Professional development and training activities of businesses have incorporated much of the technology used in gaming. It’s just a more engaging and memorable experience for employees.
Consumers can take virtual tours of possible vacation spots, can virtually try on clothing and eyeglass frames before making purchasing decisions. These technologies were first developed and used in gaming.
If any person on Facebook, Messenger, etc. uses emojis, these came from the virtual gifting on video games.
The gaming industry is fast losing its traditional image – lazy adults, addicted to gaming and sacrificing other aspects of their lives to that addiction; nerds in development shops crating new games that they hope will hit it big; children sacrificing physical activity for Grand theft Auto, Minecraft, Angry Birds, and Fortnite. Certainly, these negative aspects still exist.
But the gaming industry itself is a huge marketplace for revenue and a base from which new technologies are being developed – technologies that are transferable to many other economic sectors – banking, retail, education and training, travel, insurance, and more.
These things make the industry a prime target for savvy investors. They stimulate new platform technologies – consoles, PC’s, mobile and cloud; they develop new analytics, hosting services, and communication tools; they continue to develop new innovations in such areas as AR/VR and robotics. All of these things are ultimately transferrable.
And here’s the other thing: the gaming industry does not appear to suffer the market setback that other industries do during an economic downturn. During the recession that began after the financial crisis of 2008, the gaming industry as a whole did not suffer as other sectors did. A Nielsen Study reported that the trend among gamers to continue to purchase and engage in their games continued almost un-moved by the recession, despite stress on household budgets. In fact, the recession may have actually provided impetus for more gaming, as consumers stayed at home and avoided major purchases. This is reminiscent of the entertainment venues (e.g. $0.05 movies) during the Great Depression of the 1930’s. Entertainment is a great psychological escape from reality.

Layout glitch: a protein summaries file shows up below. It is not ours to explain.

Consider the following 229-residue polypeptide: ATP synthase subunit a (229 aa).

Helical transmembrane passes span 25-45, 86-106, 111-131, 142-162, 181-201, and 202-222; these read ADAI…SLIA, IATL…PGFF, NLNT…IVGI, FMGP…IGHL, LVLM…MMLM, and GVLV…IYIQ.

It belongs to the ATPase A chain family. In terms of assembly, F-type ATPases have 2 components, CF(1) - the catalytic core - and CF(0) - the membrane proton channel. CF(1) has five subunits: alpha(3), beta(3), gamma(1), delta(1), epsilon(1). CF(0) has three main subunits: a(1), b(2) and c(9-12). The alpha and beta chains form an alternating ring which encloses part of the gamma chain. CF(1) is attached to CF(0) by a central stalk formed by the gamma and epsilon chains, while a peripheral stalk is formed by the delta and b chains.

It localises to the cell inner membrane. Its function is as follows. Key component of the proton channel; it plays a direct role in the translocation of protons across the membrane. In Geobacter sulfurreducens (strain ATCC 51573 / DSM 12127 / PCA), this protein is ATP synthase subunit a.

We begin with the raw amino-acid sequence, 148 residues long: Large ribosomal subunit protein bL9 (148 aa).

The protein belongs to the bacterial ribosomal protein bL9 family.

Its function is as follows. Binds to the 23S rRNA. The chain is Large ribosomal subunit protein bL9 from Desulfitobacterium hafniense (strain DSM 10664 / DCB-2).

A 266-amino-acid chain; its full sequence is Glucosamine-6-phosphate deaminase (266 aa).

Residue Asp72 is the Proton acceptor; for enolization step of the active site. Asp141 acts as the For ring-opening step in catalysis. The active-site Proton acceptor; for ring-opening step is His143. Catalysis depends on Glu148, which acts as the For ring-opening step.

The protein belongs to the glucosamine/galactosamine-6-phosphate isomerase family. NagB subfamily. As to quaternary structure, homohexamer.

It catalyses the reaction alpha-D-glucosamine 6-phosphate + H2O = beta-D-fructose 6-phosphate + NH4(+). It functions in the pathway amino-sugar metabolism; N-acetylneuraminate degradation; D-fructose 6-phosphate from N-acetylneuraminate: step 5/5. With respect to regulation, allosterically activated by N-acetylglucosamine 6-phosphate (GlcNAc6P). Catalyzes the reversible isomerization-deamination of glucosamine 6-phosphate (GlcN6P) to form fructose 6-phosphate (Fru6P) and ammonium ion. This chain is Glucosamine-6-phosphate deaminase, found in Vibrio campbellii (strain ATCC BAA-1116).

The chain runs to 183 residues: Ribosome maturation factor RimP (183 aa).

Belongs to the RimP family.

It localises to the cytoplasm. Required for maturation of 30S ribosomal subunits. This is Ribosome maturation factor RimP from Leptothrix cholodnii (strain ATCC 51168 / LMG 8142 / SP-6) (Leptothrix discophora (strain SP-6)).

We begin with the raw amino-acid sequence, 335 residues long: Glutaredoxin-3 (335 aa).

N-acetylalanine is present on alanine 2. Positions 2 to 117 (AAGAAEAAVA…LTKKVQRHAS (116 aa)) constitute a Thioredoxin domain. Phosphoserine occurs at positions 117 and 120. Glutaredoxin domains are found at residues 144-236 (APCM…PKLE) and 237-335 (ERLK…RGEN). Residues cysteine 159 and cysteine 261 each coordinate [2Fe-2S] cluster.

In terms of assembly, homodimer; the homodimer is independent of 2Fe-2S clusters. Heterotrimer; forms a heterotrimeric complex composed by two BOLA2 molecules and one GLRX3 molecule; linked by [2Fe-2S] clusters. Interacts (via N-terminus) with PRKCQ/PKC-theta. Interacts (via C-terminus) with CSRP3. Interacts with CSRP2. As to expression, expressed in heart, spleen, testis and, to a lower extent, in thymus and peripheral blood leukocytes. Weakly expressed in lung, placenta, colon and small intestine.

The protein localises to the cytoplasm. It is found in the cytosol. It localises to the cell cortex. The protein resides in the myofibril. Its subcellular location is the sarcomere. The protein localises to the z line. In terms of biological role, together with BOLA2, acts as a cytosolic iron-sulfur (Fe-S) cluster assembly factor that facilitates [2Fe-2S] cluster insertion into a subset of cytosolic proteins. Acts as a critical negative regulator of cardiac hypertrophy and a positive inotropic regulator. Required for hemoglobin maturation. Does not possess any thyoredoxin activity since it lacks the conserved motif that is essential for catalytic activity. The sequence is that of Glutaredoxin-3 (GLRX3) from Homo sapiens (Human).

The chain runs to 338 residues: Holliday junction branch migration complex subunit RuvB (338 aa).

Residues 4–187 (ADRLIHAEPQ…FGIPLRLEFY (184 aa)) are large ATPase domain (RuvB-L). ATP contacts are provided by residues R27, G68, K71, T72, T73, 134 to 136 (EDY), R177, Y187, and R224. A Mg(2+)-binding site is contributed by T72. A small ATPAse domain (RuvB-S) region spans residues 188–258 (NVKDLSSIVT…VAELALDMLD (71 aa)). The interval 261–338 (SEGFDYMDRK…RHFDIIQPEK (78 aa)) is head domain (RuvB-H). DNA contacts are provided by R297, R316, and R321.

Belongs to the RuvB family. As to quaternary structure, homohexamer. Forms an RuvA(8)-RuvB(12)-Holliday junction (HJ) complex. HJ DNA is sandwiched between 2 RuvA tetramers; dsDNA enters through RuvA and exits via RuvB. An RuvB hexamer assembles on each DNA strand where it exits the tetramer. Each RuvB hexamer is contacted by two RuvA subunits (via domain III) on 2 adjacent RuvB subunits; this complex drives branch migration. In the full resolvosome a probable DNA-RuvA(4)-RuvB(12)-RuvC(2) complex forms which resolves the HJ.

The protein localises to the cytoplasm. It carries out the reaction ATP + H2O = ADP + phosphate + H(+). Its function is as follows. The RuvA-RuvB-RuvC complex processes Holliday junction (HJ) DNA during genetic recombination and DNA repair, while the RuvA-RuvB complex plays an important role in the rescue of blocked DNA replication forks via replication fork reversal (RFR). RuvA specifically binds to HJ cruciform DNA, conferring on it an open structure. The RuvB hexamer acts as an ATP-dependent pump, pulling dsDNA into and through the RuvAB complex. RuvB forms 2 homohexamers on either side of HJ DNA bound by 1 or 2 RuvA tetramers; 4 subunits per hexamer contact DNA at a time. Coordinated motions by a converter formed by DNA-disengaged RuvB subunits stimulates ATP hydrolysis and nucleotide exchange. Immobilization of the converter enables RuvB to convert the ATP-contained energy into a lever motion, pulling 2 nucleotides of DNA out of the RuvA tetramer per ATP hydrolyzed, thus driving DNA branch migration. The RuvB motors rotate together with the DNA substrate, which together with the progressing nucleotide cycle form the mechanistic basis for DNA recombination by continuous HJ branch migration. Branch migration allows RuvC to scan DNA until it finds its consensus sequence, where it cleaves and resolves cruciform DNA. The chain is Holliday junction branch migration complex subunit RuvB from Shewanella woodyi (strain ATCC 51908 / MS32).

For investors, then, the gaming industry can provide leverage against the losses in other industries that come with an economic downturn.
In a nutshell, I believe gaming will thrive. Gaming as an entertainment venue, and as real competition from serious gamers who earn money, is not going anywhere. The industry is attracting the best and the brightest from among designers, developers, data scientists, and creatives, and it can afford them. What this all means for the gaming enthusiast is that things will get better and better. What it means for other sectors of the economy and investors is all good. The technologies have already proven their worth in transferability; and their revenue streams and profitability remain strong, even during economic downturns.